along with the giant green and moonglow anemones we see on the inner coast, a little tide pool exploring revealed smaller pink-tipped anemones unfurling under the water. if you've never had the chance, it is amazing to run a gentle finger along those delicate tentacles and feel the gentle tug in return as the anemone both retreats and tries to take you with it. chitons clung to the crevices and alien gooseneck barnacles clustered together amongst the large acorn barnacles. back in the sand along the high tide line, i found two mermaid's purses abandoned after their owners hatched and moved on. (remember the one i made?) the larger one here is from a big skate and the smaller is from a longnose skate, the two main species we have in this area. and while the hermit crabs are quick to take over abandoned snail shells, a quick survey of a small area still yielded up a plethora of giant western nassa, purple olive, and other assorted shells.

while paddling in the bay, we saw dozens of fried egg jellyfish pulsating below. these fellows are aptly named, with a white-ish body punctuated by a golden yellow middle. there were a few small ones, but many were 2 feet + in diameter, with long trailing tentacles behind. at the time, i couldn't remember the status on their sting, but i was not inclined to find out (thankfully while playing in the surf we didn't have any run-ins). i've now learned that they have a relatively mild sting, but probably still not something you want to play with. anyway, all that to say i didn't get any shots of them in the water. my big camera stayed safe ashore as we explored the coastline. i spent a bit of time with the gopro mounted to my paddle just outside the surf zone as i tried to capture some underwater shots of one of them, but between the swells, the opposing wind waves, low underwater visibility, moving jelly, and moving me on my board, i wasn't very successful. oh well. early the next morning when i wandered the beach i found many had been left behind by the receding tide. you can compare the scale of the one above (and squint to see the tentacles trailing out) with my sandal beside it.


how's your week going?

Monday, August 06, 2012

night / morning



home again after a blissful weekend at the beach. much sand, sun and saltwater, and falling asleep under the light of a bright moon. soon it's time to crawl into a real bed, but i'll be back again tomorrow with some more shots. hope your weekend was a good one.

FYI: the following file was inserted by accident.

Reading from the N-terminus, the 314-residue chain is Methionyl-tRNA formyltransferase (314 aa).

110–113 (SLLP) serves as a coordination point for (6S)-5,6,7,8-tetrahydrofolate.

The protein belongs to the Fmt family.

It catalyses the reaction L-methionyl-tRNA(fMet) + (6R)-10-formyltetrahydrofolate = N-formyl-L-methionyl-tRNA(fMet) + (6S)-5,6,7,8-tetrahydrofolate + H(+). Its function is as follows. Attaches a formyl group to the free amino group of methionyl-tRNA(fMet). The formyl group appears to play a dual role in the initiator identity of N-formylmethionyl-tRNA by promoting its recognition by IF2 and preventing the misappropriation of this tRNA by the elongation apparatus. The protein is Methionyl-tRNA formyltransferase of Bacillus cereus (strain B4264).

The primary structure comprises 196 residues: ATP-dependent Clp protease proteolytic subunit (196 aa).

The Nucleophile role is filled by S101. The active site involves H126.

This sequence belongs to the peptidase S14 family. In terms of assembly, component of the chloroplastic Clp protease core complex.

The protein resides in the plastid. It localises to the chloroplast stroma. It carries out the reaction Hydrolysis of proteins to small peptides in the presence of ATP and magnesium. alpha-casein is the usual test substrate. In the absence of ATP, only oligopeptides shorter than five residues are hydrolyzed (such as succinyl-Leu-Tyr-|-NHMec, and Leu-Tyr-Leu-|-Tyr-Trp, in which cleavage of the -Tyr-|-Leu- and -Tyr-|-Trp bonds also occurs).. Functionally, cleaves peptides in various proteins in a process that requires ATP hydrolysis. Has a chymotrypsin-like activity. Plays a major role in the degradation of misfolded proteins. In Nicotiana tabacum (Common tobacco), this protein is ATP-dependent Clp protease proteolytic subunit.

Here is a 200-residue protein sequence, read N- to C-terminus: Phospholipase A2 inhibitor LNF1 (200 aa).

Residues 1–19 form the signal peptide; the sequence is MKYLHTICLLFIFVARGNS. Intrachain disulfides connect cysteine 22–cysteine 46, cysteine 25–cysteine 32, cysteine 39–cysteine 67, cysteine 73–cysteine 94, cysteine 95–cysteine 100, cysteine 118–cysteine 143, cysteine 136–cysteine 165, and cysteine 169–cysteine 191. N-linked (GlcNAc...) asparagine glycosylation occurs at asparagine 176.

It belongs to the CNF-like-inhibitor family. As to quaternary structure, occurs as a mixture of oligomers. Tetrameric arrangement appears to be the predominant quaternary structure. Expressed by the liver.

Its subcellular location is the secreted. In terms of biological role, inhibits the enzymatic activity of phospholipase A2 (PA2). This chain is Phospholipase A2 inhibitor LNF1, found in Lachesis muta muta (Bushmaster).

Friday, August 03, 2012

foxy loxy

foxy loxy

foxy loxy

lock up your chickens, there's a new vixen on the prowl. or at least that's what i told A, which was a bit confusing since he doesn't have any chickens. probably safer that way, with a wiley red fox now roaming the house. this little vixen is stitched up in orange and white linens, with some black wool boots and ear tips. thankfully she doesn't seem too interested in the raccoon or the beaver, but who knows what might happen if any rabbits or mice appear. speaking of that, i think creatures and mushrooms will start to enter the shop next week too, but i'll be sure to give you a heads up.

while there are foxes in bc, there are none on vancouver island. and so, the one time i saw a fox was from the window of a train rolling through the english countryside. a serendipitous little glimpse in the early morning light. but as we slip into the lolling days of august my mind is distracted by all sorts of woodland creatures these days, as you have already gathered. we are heading into what promises to be a scorcher of a weekend and yet my mind is thinking about crisp clear autumn days in the forest. soon enough, i know, and i'll enjoy the summer while it lasts.

tomorrow morning we are pointing the truck north, heading to a remote beach where the air is a bit cooler and there might even be a bit of fog and swell. there'll be some paddle surfing, some reading, and some exploring as we while away the weekend with a couple friends. hopefully there'll be some wildlife too. wishing you all a good weekend (a long one here in canada) and i'll be back next week.

eta - just a little "behind the scenes" of the distractions (and possible dangers to foxes!) that can appear while doing a photo session. rustling bushes alerted me to the neighbour's cat coming over to say hello...and immediately stretch out for a good scratch and play.

behind the scenes